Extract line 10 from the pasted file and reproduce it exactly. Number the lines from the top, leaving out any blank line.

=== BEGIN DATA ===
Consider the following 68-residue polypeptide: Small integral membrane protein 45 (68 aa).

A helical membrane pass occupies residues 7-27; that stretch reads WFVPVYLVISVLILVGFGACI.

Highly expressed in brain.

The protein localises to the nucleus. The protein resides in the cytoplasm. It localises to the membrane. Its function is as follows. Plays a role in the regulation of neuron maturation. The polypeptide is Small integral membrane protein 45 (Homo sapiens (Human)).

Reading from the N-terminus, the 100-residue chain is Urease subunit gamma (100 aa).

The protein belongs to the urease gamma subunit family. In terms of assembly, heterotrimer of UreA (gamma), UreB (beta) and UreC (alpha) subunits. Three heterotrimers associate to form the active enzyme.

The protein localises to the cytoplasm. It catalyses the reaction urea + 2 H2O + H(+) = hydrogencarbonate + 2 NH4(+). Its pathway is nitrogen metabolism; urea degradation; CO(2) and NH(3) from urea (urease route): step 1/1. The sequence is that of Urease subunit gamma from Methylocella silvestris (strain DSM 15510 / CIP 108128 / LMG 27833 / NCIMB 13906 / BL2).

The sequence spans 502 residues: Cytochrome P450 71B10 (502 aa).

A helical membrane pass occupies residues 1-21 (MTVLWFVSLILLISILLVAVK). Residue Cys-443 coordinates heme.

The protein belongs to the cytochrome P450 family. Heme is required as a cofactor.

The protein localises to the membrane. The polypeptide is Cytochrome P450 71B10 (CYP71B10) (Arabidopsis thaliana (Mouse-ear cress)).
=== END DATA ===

The protein belongs to the cytochrome P450 family. Heme is required as a cofactor.